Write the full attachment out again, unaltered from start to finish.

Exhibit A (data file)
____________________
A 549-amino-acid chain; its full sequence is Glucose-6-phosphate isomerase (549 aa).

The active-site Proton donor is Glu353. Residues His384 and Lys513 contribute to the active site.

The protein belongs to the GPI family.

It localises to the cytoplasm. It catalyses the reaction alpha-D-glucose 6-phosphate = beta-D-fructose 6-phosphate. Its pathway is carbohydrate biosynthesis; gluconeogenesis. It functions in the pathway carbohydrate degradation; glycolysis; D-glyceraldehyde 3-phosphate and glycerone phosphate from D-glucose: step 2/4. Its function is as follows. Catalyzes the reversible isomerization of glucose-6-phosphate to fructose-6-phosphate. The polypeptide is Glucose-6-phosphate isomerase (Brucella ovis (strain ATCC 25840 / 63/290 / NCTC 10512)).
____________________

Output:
A 549-amino-acid chain; its full sequence is Glucose-6-phosphate isomerase (549 aa).

The active-site Proton donor is Glu353. Residues His384 and Lys513 contribute to the active site.

The protein belongs to the GPI family.

It localises to the cytoplasm. It catalyses the reaction alpha-D-glucose 6-phosphate = beta-D-fructose 6-phosphate. Its pathway is carbohydrate biosynthesis; gluconeogenesis. It functions in the pathway carbohydrate degradation; glycolysis; D-glyceraldehyde 3-phosphate and glycerone phosphate from D-glucose: step 2/4. Its function is as follows. Catalyzes the reversible isomerization of glucose-6-phosphate to fructose-6-phosphate. The polypeptide is Glucose-6-phosphate isomerase (Brucella ovis (strain ATCC 25840 / 63/290 / NCTC 10512)).